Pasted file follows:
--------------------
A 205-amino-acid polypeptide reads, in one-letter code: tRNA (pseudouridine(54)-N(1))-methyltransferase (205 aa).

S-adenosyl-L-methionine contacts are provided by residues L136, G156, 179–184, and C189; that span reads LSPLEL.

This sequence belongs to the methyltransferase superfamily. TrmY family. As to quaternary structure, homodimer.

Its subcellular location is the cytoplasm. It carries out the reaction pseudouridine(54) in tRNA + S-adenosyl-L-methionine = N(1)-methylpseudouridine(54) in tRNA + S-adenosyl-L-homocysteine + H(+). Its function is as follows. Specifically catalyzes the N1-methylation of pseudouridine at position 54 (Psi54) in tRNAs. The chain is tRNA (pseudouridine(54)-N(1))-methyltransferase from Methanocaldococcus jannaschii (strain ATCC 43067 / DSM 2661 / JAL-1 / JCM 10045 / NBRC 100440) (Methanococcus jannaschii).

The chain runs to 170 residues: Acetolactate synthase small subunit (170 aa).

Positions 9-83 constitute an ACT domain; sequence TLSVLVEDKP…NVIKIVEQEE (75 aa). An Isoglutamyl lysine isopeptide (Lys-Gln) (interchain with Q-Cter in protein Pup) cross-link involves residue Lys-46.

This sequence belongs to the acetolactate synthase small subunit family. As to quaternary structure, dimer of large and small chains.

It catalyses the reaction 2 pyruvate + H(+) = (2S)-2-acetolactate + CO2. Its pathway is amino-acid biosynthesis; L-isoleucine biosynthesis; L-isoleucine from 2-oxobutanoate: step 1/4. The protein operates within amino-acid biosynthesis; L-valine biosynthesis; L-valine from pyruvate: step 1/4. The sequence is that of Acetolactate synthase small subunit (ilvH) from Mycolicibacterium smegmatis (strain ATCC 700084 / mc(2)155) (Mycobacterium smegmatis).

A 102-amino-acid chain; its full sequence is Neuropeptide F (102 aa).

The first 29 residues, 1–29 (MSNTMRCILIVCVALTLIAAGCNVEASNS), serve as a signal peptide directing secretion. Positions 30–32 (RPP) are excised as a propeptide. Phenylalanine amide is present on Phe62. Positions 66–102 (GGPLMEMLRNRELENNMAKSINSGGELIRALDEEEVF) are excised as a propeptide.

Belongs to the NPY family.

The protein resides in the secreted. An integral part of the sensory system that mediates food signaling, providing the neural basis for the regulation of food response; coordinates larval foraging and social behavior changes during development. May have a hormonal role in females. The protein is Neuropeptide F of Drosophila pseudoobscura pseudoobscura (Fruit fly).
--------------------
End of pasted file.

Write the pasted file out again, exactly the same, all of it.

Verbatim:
A 205-amino-acid polypeptide reads, in one-letter code: tRNA (pseudouridine(54)-N(1))-methyltransferase (205 aa).

S-adenosyl-L-methionine contacts are provided by residues L136, G156, 179–184, and C189; that span reads LSPLEL.

This sequence belongs to the methyltransferase superfamily. TrmY family. As to quaternary structure, homodimer.

Its subcellular location is the cytoplasm. It carries out the reaction pseudouridine(54) in tRNA + S-adenosyl-L-methionine = N(1)-methylpseudouridine(54) in tRNA + S-adenosyl-L-homocysteine + H(+). Its function is as follows. Specifically catalyzes the N1-methylation of pseudouridine at position 54 (Psi54) in tRNAs. The chain is tRNA (pseudouridine(54)-N(1))-methyltransferase from Methanocaldococcus jannaschii (strain ATCC 43067 / DSM 2661 / JAL-1 / JCM 10045 / NBRC 100440) (Methanococcus jannaschii).

The chain runs to 170 residues: Acetolactate synthase small subunit (170 aa).

Positions 9-83 constitute an ACT domain; sequence TLSVLVEDKP…NVIKIVEQEE (75 aa). An Isoglutamyl lysine isopeptide (Lys-Gln) (interchain with Q-Cter in protein Pup) cross-link involves residue Lys-46.

This sequence belongs to the acetolactate synthase small subunit family. As to quaternary structure, dimer of large and small chains.

It catalyses the reaction 2 pyruvate + H(+) = (2S)-2-acetolactate + CO2. Its pathway is amino-acid biosynthesis; L-isoleucine biosynthesis; L-isoleucine from 2-oxobutanoate: step 1/4. The protein operates within amino-acid biosynthesis; L-valine biosynthesis; L-valine from pyruvate: step 1/4. The sequence is that of Acetolactate synthase small subunit (ilvH) from Mycolicibacterium smegmatis (strain ATCC 700084 / mc(2)155) (Mycobacterium smegmatis).

A 102-amino-acid chain; its full sequence is Neuropeptide F (102 aa).

The first 29 residues, 1–29 (MSNTMRCILIVCVALTLIAAGCNVEASNS), serve as a signal peptide directing secretion. Positions 30–32 (RPP) are excised as a propeptide. Phenylalanine amide is present on Phe62. Positions 66–102 (GGPLMEMLRNRELENNMAKSINSGGELIRALDEEEVF) are excised as a propeptide.

Belongs to the NPY family.

The protein resides in the secreted. An integral part of the sensory system that mediates food signaling, providing the neural basis for the regulation of food response; coordinates larval foraging and social behavior changes during development. May have a hormonal role in females. The protein is Neuropeptide F of Drosophila pseudoobscura pseudoobscura (Fruit fly).